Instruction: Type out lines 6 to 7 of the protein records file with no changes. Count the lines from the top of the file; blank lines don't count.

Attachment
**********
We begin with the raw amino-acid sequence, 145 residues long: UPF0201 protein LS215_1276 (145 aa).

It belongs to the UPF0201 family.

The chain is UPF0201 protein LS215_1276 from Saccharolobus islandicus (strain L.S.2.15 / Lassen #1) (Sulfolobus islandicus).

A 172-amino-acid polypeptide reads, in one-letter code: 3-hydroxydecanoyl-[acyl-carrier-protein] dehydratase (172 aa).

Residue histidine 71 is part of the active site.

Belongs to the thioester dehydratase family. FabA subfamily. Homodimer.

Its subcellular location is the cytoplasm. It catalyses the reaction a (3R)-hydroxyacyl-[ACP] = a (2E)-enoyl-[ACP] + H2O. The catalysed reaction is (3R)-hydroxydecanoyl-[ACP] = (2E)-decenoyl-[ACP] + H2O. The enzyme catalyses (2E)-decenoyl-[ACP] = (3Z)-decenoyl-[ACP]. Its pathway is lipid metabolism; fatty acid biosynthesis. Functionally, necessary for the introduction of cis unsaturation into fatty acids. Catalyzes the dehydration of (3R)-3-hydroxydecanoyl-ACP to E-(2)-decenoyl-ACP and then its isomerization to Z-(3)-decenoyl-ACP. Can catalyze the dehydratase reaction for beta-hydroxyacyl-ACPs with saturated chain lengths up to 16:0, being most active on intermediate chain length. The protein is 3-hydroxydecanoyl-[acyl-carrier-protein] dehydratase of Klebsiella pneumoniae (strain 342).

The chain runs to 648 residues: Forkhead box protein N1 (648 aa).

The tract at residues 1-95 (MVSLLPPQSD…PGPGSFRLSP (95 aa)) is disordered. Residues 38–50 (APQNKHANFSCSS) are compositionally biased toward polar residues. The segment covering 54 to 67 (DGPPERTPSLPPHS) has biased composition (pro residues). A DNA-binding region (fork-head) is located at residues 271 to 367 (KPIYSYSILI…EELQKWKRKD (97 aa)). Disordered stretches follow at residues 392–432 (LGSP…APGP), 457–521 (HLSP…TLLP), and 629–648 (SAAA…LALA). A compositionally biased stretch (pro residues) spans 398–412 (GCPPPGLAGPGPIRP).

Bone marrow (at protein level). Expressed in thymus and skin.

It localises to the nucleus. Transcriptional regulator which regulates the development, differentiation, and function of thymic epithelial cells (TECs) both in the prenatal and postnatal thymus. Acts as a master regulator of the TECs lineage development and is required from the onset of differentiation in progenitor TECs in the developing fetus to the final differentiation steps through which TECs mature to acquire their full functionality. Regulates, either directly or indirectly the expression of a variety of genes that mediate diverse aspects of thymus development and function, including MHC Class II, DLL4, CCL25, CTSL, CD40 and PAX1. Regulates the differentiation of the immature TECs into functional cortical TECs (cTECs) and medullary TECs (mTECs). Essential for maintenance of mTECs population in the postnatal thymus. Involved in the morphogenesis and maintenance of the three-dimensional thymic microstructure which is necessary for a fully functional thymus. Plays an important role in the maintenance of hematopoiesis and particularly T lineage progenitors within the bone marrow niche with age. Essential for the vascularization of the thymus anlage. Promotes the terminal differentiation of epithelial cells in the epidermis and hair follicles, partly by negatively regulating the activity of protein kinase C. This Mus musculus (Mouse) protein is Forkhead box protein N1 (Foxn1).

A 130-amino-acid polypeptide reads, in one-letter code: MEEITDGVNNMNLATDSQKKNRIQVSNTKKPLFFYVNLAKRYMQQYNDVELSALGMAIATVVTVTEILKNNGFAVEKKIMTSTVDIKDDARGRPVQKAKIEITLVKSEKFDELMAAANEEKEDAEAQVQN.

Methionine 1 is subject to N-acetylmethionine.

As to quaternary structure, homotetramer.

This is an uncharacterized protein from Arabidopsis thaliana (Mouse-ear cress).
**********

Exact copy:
Belongs to the thioester dehydratase family. FabA subfamily. Homodimer.

Its subcellular location is the cytoplasm. It catalyses the reaction a (3R)-hydroxyacyl-[ACP] = a (2E)-enoyl-[ACP] + H2O. The catalysed reaction is (3R)-hydroxydecanoyl-[ACP] = (2E)-decenoyl-[ACP] + H2O. The enzyme catalyses (2E)-decenoyl-[ACP] = (3Z)-decenoyl-[ACP]. Its pathway is lipid metabolism; fatty acid biosynthesis. Functionally, necessary for the introduction of cis unsaturation into fatty acids. Catalyzes the dehydration of (3R)-3-hydroxydecanoyl-ACP to E-(2)-decenoyl-ACP and then its isomerization to Z-(3)-decenoyl-ACP. Can catalyze the dehydratase reaction for beta-hydroxyacyl-ACPs with saturated chain lengths up to 16:0, being most active on intermediate chain length. The protein is 3-hydroxydecanoyl-[acyl-carrier-protein] dehydratase of Klebsiella pneumoniae (strain 342).